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Information from TN Dept of Health about the Ongoing Novel Coronavirus Outbreak

Toxic Substance Incidents

pull quote toxic substances are harmful to the environment and human health

What is a toxic substance incident?

A toxic substance is any chemical or mixture that may be harmful to the environment or to human health if inhaled, swallowed or absorbed through the skin. Products in your home may contain toxic substances. These products include cleaners, detergents, paints and pesticides.

Why is tracking toxic substance incidents important?

Toxic substance incidents can result in death, illness or injury. Such events frequently require public health protective actions such as evacuations, in-place sheltering or decontamination. Acute toxic incidents range from illicit methamphetamine lab explosions in homes to chemical suicides in automobiles and from industrial chemical releases to transportation accidents.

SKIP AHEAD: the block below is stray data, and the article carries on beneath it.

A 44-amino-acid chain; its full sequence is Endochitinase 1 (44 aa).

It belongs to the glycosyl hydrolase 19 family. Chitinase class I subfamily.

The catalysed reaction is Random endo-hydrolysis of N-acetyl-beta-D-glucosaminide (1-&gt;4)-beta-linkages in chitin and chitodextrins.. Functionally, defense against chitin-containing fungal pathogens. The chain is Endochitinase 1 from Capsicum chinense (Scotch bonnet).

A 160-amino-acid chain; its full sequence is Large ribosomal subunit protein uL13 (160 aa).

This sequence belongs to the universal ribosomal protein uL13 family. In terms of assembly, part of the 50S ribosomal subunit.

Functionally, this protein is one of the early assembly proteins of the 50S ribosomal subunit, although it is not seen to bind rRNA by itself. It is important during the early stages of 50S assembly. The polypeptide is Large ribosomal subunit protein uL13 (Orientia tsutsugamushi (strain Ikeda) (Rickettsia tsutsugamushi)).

How are toxic substance incidents tracked?

Tennessee’s National Toxic Substance Incidents Program performs acute chemical exposure surveillance. Since 2010, data have been aggregated from the National Response Center, Tennessee Emergency Management Agency, U.S. Department of Transportation, Tennessee Meth Task Force, law enforcement records and media reports. Usually within 48 hours, incident information is entered into a national database.

About our toxic substance incidents data

Our toxic substance incidents data include:

  • state and county of incident
  • year of incident
  • number of victims with injuries or death

Our toxic substance incidents data do not include:

  • incidents of gasoline or diesel without a public health action
  • incidents without a public health action occurring within 72 hours

Additional resources

Agency for Toxic Substances and Disease Registry (ATSDR)
National Toxic Substance Incidents Program

Tennessee Department of Health (TDH)
National Toxic Substance Incidents Program
Health Statistics

Tennessee Poison Center: 1-800-222-1222

U.S. Environmental Protection Agency (EPA)